Lost In Busy-ness

Writing posts for Grumpa Joes Place have taken the back seat to two big projects in my life. The first is a Lions club thing which I will explain below. The second is a personal project inside my house. All other projects like making art, reading, etc have dropped to the bottom of the list.

  • The Lions Club thing. As the Club Service Chair it is my job to come up with ways to serve the community. An active club is one that has many hands-on projects as well as one that writes checks. For too many years my club has languished in stagnation being satisfied with writing checks. The forefathers of forty years ago decided that it was more efficient to organize a once a year fund raiser which would fund all of our service in the community. As time passed the membership dwindled from 130 to fifty, and that became the topic of our board meetings. All of us were in a quandry about how to turn things around. Some of the loss was a normal nationwide trend experienced by all service clubs. People just didn’t join anymore.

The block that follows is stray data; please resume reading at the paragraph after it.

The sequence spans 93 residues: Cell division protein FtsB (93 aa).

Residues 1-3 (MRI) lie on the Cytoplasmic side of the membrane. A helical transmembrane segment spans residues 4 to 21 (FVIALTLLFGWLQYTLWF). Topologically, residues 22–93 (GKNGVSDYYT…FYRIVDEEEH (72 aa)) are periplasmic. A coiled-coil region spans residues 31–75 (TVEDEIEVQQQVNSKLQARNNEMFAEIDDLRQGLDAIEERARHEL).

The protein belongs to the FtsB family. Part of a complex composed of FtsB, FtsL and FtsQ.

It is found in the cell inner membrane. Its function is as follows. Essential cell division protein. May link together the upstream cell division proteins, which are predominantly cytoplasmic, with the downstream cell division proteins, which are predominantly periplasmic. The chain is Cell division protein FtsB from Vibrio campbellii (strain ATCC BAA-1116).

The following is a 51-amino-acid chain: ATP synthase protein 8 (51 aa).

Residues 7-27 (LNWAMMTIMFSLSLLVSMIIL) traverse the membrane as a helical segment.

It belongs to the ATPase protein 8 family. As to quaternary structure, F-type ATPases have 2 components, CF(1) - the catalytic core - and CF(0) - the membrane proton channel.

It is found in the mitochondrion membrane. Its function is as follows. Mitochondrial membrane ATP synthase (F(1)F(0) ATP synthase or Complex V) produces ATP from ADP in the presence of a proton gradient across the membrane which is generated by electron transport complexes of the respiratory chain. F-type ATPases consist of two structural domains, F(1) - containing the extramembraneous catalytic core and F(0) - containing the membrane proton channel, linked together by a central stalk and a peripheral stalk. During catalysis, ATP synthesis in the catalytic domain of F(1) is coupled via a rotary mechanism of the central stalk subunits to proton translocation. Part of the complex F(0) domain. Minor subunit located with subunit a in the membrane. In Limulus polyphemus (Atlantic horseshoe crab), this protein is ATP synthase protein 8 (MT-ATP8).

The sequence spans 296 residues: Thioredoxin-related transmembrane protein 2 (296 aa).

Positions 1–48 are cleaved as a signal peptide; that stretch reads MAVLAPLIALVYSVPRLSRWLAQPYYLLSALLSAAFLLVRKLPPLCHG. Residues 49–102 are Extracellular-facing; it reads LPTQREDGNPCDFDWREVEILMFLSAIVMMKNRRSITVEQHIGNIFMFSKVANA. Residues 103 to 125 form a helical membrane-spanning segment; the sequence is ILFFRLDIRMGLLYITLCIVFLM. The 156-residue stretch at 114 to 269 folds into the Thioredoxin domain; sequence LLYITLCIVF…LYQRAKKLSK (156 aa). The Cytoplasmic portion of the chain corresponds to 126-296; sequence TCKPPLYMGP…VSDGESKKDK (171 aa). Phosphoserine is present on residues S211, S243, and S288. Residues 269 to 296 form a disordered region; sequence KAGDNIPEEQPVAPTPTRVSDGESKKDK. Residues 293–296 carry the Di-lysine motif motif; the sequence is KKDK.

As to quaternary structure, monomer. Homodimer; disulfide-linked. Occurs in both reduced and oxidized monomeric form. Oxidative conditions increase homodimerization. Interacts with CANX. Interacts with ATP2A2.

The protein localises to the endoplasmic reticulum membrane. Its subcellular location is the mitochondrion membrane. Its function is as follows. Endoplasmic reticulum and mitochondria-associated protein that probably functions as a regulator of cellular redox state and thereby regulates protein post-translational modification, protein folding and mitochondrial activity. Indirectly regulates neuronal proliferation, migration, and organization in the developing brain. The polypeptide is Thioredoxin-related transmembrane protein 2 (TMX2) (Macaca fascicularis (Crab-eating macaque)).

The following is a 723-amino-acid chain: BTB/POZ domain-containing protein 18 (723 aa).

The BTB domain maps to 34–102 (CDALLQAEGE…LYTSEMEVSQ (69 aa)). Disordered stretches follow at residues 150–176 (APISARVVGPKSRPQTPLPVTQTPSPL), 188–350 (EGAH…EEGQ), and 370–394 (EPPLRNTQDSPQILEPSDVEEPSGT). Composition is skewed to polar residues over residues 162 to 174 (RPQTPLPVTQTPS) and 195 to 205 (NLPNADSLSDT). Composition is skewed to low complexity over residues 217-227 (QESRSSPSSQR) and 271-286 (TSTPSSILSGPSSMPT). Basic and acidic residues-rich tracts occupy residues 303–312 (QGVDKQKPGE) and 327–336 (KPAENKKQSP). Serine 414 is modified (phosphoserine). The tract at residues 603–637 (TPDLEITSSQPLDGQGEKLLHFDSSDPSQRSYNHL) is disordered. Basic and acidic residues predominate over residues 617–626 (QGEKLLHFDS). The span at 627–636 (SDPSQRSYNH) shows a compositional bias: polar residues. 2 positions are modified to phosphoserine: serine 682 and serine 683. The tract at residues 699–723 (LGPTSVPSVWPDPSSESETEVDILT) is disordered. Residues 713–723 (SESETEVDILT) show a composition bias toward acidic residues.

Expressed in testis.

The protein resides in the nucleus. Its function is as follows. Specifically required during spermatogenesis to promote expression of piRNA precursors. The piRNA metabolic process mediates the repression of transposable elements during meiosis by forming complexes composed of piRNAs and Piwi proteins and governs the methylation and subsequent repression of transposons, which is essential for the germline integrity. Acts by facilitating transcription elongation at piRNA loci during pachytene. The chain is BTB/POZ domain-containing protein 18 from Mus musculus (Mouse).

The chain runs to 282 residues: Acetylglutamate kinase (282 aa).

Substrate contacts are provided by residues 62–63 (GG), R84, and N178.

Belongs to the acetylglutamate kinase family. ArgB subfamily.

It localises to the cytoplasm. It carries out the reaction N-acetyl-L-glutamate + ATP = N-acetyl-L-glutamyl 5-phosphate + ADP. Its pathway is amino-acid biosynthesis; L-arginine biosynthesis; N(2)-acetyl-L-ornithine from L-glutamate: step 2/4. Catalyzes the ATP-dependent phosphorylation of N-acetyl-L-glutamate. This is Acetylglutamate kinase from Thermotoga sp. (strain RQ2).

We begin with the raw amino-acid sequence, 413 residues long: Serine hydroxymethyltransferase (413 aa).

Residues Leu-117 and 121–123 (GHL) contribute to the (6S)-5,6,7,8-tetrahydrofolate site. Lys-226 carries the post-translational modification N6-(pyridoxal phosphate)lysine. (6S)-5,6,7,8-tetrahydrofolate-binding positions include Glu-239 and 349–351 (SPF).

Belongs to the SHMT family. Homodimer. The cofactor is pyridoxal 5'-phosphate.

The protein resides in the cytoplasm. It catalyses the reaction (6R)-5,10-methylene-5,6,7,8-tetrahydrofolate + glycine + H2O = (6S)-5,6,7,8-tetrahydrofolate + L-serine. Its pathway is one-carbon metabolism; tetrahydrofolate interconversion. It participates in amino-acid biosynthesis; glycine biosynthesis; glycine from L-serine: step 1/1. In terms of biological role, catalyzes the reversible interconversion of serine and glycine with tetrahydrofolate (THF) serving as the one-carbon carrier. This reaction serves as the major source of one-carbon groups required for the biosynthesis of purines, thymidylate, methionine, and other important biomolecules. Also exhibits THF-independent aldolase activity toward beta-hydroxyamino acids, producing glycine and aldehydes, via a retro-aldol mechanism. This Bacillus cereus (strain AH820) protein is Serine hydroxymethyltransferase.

• After ten years in the club, I accepted the presidency. The first thing I did was to set some new goals for myself and the club. We needed to change the culture of the organization from one of check writing to one of activity. I was highly criticized by members young and old that with limited numbers we couldn’t do everything. I analyzed the membership and their participation in activities, I surveyed them with questions like “why did you join a Lions Club?” The number one answer was “I want to give back.” The activity analysis pointed out that the Pareto principle was working well within our organization. Exactly twenty percent of the members were responsible for eighty percent of the activities.